Don’t Judge? Why Not?


So, you see someone – your friend, co-worker, family member- doing something you think is really stupid. It irks you, concerns you, or just plain drives you crazy.

When do you say something?

CAN you say something?

Will it do any good anyhow?

If God says, “Don’t judge others, because in the way you give it out, it will be given back to you”, does this say we should never comment when we see our acquaintances doing things that cause problems?

The Bible goes on to say in Matthew 7, that we need to check our own face first. Often, what  accuse others of doing, is what we ourselves are guilty of doing.

Are you seeing incorrectly, however, even  if you may be doing the same thing yourself?  Not likely. You probably see very accurately.  So, here are the questions to ask yourself:

What is my motivation for judging? What do I hope to achieve by my criticism?

If your answer is, “Because I’m ticked off, and they really bug me with their behavior!”  don’t look for change anytime soon.

If your answer is, “Because, for the health of this relationship, and to see them succeed in life, I’d like to see them conquer this non-constructive habit. Perhaps there is something I can offer in order to help them progress.”  Now, there are grounds for change.

So, what is a strategy you can use?

God wants genuine prayers, from those with a heartfelt desire for constructive change.


Well, first of all, the Bible gives a few clues in Matthew 7.

First – and sometimes saddest – is to  Find out if the person is even interested to modify their destructive habits. If there is zero awareness of their need, or no desire to conduct themselves in a better way, then vs 6 implies, “Don’t even bother investing good material in a bad destination. It’s a waste of worthwhile time and effort, and even a risk to your safety”.   There is a time to persist,  a time to walk away, AND a time to leave the subject alone and work your strategy for awhile.  However, most of us give up FAR too quickly and easily. (More on this subject in another blog.)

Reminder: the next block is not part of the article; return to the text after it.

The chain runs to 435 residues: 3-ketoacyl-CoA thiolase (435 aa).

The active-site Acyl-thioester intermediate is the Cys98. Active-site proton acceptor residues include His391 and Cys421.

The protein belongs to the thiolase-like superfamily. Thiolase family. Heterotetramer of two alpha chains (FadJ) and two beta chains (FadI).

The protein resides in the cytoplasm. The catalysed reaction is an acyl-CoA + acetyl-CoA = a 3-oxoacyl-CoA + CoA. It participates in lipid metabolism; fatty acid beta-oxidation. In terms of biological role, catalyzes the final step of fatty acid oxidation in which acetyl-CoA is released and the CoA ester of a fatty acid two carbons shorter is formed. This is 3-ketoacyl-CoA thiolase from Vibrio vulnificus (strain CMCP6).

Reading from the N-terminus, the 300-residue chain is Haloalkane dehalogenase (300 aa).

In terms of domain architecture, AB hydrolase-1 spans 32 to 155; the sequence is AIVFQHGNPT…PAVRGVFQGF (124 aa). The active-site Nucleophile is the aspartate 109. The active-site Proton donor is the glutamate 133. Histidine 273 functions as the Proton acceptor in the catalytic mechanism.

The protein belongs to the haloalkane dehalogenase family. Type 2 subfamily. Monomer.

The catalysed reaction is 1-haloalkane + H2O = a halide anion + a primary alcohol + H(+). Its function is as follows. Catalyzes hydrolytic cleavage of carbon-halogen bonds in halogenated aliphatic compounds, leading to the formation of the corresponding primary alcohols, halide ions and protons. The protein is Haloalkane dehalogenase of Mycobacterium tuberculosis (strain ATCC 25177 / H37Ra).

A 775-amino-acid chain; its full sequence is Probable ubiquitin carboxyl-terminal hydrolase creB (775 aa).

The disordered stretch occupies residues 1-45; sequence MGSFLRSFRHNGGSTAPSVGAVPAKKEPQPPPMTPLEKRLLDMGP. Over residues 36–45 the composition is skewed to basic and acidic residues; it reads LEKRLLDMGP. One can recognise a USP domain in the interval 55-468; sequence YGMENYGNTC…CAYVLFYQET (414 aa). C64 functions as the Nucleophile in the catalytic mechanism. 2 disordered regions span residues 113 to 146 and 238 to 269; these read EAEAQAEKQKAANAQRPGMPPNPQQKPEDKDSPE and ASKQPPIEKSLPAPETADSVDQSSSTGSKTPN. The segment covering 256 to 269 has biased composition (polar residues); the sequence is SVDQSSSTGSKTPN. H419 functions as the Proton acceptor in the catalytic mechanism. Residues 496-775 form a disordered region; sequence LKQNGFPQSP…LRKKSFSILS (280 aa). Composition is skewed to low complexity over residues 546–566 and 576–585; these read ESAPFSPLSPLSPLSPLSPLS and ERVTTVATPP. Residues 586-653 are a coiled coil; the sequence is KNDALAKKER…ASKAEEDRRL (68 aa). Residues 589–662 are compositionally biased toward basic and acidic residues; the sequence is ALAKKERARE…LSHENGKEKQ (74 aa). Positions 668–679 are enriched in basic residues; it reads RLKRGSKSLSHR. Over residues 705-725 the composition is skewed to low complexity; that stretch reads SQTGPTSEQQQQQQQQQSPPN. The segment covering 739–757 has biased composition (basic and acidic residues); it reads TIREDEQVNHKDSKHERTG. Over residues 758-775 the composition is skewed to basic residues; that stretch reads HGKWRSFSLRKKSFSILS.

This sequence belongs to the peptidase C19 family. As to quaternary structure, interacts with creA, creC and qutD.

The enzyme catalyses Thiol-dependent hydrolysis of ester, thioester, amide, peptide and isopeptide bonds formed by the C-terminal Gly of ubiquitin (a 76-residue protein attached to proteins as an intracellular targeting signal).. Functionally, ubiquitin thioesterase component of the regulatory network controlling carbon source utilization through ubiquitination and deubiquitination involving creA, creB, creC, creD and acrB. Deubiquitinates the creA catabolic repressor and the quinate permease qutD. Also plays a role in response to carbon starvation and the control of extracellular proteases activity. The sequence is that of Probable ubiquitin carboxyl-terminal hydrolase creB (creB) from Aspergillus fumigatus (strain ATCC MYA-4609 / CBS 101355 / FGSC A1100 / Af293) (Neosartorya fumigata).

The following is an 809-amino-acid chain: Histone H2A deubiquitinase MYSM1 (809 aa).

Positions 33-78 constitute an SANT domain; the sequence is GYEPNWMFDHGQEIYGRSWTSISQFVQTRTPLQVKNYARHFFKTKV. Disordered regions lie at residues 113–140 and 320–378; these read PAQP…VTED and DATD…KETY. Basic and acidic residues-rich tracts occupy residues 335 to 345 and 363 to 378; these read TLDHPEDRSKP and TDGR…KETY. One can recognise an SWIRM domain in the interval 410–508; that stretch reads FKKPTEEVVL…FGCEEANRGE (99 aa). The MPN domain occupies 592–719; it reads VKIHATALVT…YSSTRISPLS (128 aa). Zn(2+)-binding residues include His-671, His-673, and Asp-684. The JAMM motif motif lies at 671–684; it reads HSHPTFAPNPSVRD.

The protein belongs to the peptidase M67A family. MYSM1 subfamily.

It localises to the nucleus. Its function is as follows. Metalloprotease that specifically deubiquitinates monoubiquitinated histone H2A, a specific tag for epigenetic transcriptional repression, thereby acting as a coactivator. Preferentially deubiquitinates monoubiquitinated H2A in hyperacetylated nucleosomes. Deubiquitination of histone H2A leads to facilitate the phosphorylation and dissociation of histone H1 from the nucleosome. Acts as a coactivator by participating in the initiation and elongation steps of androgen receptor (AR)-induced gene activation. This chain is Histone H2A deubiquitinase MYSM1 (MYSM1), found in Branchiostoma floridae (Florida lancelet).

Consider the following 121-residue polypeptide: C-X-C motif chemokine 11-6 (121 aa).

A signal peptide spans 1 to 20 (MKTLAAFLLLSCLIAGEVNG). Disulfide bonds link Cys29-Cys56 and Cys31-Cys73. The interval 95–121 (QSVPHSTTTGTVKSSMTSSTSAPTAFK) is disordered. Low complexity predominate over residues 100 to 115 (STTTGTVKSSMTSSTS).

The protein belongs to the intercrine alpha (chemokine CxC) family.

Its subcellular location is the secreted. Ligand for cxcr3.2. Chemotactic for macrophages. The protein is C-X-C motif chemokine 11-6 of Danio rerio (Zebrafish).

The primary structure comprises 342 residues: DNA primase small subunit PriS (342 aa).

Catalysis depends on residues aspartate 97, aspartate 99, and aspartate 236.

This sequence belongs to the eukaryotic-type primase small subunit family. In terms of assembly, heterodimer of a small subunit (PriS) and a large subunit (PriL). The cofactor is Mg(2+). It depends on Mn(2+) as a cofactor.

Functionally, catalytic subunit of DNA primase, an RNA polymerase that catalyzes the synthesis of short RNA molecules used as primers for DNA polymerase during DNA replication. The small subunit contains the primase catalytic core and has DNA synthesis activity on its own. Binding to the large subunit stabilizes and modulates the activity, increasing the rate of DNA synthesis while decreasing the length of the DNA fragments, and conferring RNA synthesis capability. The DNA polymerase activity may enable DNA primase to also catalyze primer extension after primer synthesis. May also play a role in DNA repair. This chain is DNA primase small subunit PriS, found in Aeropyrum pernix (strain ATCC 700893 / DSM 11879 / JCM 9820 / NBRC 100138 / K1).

Second – Ask God for help in this situation. He wants their success even more than you do. Sincere prayers offered for another person’s prosperity, are regarded by God.

Learn what you can do, that will bring life –not destruction to every person involved in the situation. Ask God for His wisdom to teach you and bring answers. He is for you, not against you.

Persist – don’t give up easily. Keep asking, educate yourself, keep looking for your clues, keep your eyes open, pursuing what is right and good. God wants genuine prayers, from those with a heartfelt desire for change.

Ask, seek, persist. This is the second strategy.

Thirdly, realize that if you know how to give good things to those in need – especially your own family – then God knows even more so how to provide for our necessities.

Realize and believe He wants to give you the answers you need, because He is a good God.

The Golden Rule

Lastly, what you want others to do for you, you do for them. For example, if you want respect from someone who treats you with contempt, then offer respect to them. If someone is selfish, or greedy, offer generosity. Treating your enemy in the opposite way they treat you, goes a long way towards breaking off an unacceptable or painful circumstance. This is VERY counter-intuitive, as we humans are more inclined to react and fight back with vindictive vengeance!

Responding in the opposite attitude is a very acquired skill.  It requires much practise and diligence. However, if our attitude is set to see productive – not destructive – progress, this skill can be the game-changer.

So, in summary:

  • Observe – does this person really want to change?
  • Ask God, Keep looking for answers, Persist – don’t give up – unless there is clearly no other answer.


  • Realize God is on the side of those who work to do right, and stick to the process.


  • Do for others what you want them to do for you.




Remember, feelings will never remain consistent – Choice does.  True love for others is not an emotion. It is a decisive action first, and then the affection will follow. If we understand this dynamic alone, most of our relationships will change for the better.

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